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Read John 1:6-8 and Luke 1:26-38

When I was in elementary school, there was a little girl named Leslie whose mother made an advent wreath for her class every year. If you were lucky enough to be Leslie’s classmate, each school day in December you got to choose a piece of candy from the wreath. Butterscotch and cinnamon fireballs still take me back to those days.

Similarly, when my children were young, they looked forward to the advent calendar I would bring out each December. Every day leading up to Christmas they got to open a little door revealing a small surprise.

These traditions encouraged little hearts to anticipate the coming of Christmas. They weren’t meant to be the real celebration; they just led up to it. John the Baptist, the long awaited child given at last to Elizabeth and Zechariah, was sent to prepare the hearts of God’s people for the greatest gift of all. John 1:6-8 tells us that he was not the Light, but was only a witness to the Light.

Sometimes it’s hard to keep Christ at the center of Christmas. It’s easy, instead, to get caught up in the festivities leading up to and surrounding the holiday. Last year, in an effort to focus on the true meaning of the celebration, I gathered my two grandchildren, six-year-old Connor and four-year-old Bailey, close to me. We sat on the rug next to the Christmas tree. The floor beside us groaned with presents. I opened the Bible and began reading from Luke’s account of Christ’s birth.

I came to the part about the angel’s announcement and, as I related Mary’s response, Connor’s eyes grew wide.

“I am the Lord’s servant,” I read, feeling pretty good about my efforts as I observed my grandson’s obvious interest. My confidence wavered, however, as he gave voice to his thoughts.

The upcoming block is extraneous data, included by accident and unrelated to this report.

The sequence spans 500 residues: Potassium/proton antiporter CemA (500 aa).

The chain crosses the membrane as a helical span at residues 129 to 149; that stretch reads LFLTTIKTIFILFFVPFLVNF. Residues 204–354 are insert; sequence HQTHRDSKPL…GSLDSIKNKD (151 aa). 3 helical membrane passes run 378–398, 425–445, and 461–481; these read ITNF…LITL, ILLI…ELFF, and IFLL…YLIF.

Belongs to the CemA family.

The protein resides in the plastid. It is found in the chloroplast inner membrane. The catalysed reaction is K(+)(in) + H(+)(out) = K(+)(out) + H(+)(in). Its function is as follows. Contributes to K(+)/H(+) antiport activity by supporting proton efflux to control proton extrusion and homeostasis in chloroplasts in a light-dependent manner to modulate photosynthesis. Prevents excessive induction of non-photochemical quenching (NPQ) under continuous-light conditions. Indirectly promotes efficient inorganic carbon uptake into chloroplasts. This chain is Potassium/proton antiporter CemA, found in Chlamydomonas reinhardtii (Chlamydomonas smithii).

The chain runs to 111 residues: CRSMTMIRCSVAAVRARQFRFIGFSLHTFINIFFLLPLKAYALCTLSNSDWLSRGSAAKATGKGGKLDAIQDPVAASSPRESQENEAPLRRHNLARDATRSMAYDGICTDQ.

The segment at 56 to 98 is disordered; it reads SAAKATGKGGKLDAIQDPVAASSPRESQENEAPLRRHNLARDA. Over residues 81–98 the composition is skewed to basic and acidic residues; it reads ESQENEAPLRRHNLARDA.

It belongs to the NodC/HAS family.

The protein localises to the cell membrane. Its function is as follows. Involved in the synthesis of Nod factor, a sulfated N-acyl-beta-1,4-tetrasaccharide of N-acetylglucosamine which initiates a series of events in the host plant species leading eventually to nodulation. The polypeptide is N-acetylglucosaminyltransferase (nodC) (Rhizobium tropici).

“Wow!” he exclaimed. “I’d like to have a servant!”

Connor’s comment is closer to my own heart than I’d like to admit. A prayer like Mary’s takes courage and faith, and sometimes I’m not sure I want to go there. The truth is, I want to have a servant’s heart, but I also want a comfortable life. I enjoy the candy and the carols and the trappings of Christmas but part of me wants to stop there. It’s much easier to keep the focus on those things with which I feel comfortable and avoid dealing with the things in my life that I’ve not yet totally given to God. I tend to dance around complete surrender, continually preparing for it without allowing my life to be utterly transformed by it. Yet, total submission is the only way to truly experience Christmas and the Prince of Peace.

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Ask God to help you identify areas of your life that you have not yet surrendered to Him. Commit to pray about these, and obey God’s promptings, as you celebrate Christmas and throughout the new year.

 

Questions for Discussion:

What are some practical ways to keep the focus on Christ throughout the Christmas season?

How can we avoid the materialism that so easily creeps into the celebration of Christmas?

Do you have any tips for helping children develop a love of giving and serving while enjoying the traditions of Christmas?

 

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